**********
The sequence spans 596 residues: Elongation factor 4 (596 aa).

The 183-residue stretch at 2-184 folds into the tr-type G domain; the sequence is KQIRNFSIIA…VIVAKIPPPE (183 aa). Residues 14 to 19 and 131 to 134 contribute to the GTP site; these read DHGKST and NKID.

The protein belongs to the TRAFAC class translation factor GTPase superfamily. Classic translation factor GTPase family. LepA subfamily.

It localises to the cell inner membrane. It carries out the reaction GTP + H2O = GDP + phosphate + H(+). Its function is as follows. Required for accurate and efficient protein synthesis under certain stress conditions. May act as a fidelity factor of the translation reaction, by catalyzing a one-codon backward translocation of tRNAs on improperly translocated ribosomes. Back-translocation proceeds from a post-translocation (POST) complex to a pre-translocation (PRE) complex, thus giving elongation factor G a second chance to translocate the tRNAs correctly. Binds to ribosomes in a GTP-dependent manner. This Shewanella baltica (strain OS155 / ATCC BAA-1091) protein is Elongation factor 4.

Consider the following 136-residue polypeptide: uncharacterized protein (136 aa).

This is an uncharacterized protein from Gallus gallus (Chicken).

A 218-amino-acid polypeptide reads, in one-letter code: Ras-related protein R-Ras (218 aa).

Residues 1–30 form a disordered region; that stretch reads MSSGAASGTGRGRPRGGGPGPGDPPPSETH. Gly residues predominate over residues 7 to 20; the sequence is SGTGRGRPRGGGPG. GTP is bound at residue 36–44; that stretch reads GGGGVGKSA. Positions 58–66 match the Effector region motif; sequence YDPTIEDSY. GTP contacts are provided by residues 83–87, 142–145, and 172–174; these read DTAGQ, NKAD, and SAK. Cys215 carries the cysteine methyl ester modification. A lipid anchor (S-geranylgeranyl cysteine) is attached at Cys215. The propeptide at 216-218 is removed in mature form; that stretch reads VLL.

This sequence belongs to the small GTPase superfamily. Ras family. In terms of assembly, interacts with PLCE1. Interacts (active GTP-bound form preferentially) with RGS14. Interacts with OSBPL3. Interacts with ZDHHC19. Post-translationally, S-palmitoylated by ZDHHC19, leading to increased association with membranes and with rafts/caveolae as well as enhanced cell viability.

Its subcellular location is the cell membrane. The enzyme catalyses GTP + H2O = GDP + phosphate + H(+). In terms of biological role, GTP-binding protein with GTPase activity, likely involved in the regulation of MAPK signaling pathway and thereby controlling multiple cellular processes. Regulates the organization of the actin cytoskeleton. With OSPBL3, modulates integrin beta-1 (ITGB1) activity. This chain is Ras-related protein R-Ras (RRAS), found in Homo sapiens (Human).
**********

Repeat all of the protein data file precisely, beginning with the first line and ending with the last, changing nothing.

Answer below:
The sequence spans 596 residues: Elongation factor 4 (596 aa).

The 183-residue stretch at 2-184 folds into the tr-type G domain; the sequence is KQIRNFSIIA…VIVAKIPPPE (183 aa). Residues 14 to 19 and 131 to 134 contribute to the GTP site; these read DHGKST and NKID.

The protein belongs to the TRAFAC class translation factor GTPase superfamily. Classic translation factor GTPase family. LepA subfamily.

It localises to the cell inner membrane. It carries out the reaction GTP + H2O = GDP + phosphate + H(+). Its function is as follows. Required for accurate and efficient protein synthesis under certain stress conditions. May act as a fidelity factor of the translation reaction, by catalyzing a one-codon backward translocation of tRNAs on improperly translocated ribosomes. Back-translocation proceeds from a post-translocation (POST) complex to a pre-translocation (PRE) complex, thus giving elongation factor G a second chance to translocate the tRNAs correctly. Binds to ribosomes in a GTP-dependent manner. This Shewanella baltica (strain OS155 / ATCC BAA-1091) protein is Elongation factor 4.

Consider the following 136-residue polypeptide: uncharacterized protein (136 aa).

This is an uncharacterized protein from Gallus gallus (Chicken).

A 218-amino-acid polypeptide reads, in one-letter code: Ras-related protein R-Ras (218 aa).

Residues 1–30 form a disordered region; that stretch reads MSSGAASGTGRGRPRGGGPGPGDPPPSETH. Gly residues predominate over residues 7 to 20; the sequence is SGTGRGRPRGGGPG. GTP is bound at residue 36–44; that stretch reads GGGGVGKSA. Positions 58–66 match the Effector region motif; sequence YDPTIEDSY. GTP contacts are provided by residues 83–87, 142–145, and 172–174; these read DTAGQ, NKAD, and SAK. Cys215 carries the cysteine methyl ester modification. A lipid anchor (S-geranylgeranyl cysteine) is attached at Cys215. The propeptide at 216-218 is removed in mature form; that stretch reads VLL.

This sequence belongs to the small GTPase superfamily. Ras family. In terms of assembly, interacts with PLCE1. Interacts (active GTP-bound form preferentially) with RGS14. Interacts with OSBPL3. Interacts with ZDHHC19. Post-translationally, S-palmitoylated by ZDHHC19, leading to increased association with membranes and with rafts/caveolae as well as enhanced cell viability.

Its subcellular location is the cell membrane. The enzyme catalyses GTP + H2O = GDP + phosphate + H(+). In terms of biological role, GTP-binding protein with GTPase activity, likely involved in the regulation of MAPK signaling pathway and thereby controlling multiple cellular processes. Regulates the organization of the actin cytoskeleton. With OSPBL3, modulates integrin beta-1 (ITGB1) activity. This chain is Ras-related protein R-Ras (RRAS), found in Homo sapiens (Human).